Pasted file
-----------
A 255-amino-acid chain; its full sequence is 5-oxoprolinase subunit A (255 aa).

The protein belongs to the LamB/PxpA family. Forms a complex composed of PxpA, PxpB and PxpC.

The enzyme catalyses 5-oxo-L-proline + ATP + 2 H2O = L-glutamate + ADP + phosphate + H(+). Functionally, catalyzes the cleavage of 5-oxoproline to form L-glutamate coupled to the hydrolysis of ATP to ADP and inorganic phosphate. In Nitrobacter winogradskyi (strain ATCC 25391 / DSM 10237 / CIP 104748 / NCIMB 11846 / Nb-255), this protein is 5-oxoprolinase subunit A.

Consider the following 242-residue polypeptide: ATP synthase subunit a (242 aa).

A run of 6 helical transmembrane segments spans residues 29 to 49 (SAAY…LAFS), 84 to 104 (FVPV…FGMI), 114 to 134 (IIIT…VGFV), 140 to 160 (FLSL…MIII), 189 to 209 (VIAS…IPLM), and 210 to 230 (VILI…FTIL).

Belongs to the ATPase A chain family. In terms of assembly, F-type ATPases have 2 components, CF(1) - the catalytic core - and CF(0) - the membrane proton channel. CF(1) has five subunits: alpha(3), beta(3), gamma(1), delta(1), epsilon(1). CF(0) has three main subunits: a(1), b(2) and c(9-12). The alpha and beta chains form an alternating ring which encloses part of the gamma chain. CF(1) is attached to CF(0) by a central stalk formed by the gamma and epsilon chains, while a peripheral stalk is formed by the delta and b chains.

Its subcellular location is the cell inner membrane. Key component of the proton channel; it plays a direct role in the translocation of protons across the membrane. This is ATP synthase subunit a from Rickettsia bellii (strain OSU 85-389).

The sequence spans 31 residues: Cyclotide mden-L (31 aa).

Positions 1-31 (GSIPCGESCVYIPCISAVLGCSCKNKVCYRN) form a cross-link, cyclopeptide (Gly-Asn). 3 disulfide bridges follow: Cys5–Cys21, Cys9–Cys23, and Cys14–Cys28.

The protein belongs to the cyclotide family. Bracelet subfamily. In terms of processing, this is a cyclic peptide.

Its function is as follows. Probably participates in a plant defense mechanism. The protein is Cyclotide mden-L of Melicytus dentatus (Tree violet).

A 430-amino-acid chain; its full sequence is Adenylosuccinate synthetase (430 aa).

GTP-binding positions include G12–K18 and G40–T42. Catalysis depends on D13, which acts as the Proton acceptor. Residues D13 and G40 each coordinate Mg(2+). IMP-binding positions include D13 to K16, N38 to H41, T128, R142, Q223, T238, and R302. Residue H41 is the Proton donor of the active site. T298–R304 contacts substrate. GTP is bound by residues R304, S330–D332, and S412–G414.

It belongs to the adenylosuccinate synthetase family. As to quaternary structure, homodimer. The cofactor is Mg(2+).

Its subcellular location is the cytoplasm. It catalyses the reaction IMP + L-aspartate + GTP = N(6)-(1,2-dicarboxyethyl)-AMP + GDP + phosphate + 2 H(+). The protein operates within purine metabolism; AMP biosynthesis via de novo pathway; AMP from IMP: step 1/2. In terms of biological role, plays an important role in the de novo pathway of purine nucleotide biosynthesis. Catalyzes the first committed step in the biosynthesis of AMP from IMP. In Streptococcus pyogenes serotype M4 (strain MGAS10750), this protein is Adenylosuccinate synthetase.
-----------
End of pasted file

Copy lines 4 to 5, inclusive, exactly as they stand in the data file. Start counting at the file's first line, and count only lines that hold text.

Consider the following 242-residue polypeptide: ATP synthase subunit a (242 aa).

A run of 6 helical transmembrane segments spans residues 29 to 49 (SAAY…LAFS), 84 to 104 (FVPV…FGMI), 114 to 134 (IIIT…VGFV), 140 to 160 (FLSL…MIII), 189 to 209 (VIAS…IPLM), and 210 to 230 (VILI…FTIL).